How the Trump Administration and Congress Should Use Science to Govern

This blog is a guest post by Peter Frumhoff of the Union of Concerned Scientists. The original post ran here on November 30, 2016.

The election of Donald Trump raises many questions about the future role of science and evidence in policy making. Many of us are deeply troubled that some transition team memberssenior administration officials and people nominated to head up federal agencies have a history of attacking scientists and misrepresenting science.

We’re concerned as well that an emboldened Congress may attempt to pass legislation that cuts science out of existing public health and environmental laws, and cut funding for research critical to understand our changing planet – putting at risk the health and well-being of Americans and people around the world.

Across the major issues that confront us—from disease outbreaks to climate change to food safety to cybersecurity—people benefit when our nation’s policies are informed by scientific knowledge unfettered by inappropriate political or corporate interference.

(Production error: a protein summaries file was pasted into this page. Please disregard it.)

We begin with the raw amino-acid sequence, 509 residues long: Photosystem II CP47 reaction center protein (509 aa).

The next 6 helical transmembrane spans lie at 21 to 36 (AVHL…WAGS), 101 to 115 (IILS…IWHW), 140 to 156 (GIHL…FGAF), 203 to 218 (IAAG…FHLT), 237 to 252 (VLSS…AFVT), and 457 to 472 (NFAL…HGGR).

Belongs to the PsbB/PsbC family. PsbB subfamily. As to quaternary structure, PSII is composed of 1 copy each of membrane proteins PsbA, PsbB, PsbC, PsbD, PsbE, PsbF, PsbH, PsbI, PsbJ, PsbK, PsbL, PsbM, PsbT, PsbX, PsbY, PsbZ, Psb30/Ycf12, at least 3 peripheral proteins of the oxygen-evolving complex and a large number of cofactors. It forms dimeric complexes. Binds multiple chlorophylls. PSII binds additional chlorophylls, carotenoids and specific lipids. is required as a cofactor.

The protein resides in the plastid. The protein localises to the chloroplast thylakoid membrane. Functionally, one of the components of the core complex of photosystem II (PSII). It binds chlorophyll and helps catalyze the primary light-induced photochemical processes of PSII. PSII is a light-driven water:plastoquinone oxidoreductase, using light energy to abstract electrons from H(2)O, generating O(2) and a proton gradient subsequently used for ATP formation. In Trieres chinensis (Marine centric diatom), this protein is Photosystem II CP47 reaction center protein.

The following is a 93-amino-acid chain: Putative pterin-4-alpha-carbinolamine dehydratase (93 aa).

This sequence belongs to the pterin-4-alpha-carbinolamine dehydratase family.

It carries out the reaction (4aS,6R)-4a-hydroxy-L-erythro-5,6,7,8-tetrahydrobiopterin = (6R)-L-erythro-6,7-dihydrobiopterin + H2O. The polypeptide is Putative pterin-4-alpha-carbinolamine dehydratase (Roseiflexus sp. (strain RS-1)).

That is why, in this moment, it is essential for scientists across our nation and across disciplines and institutions to lay out our community’s expectations for how President-elect Trump and Congress should use science to govern.

And that is why I am proud to join with more than 2300 other scientists across all fifty states in signing onto an open letter to President-elect Trump and the 115th Congress, urging them to set a high and sturdy bar for integrity, transparency and independence in using science to inform our nation’s policies.

Among our signers are 22 Nobel Laureates as well as leading scientists who have provided high quality, independent scientific counsel to both Republican and Democratic Presidents for decades. We are scientists in government agencies, universities, private industry and non-governmental organizations. We are physicists, social scientists, chemists, earth scientists, biologists, health scientists and more.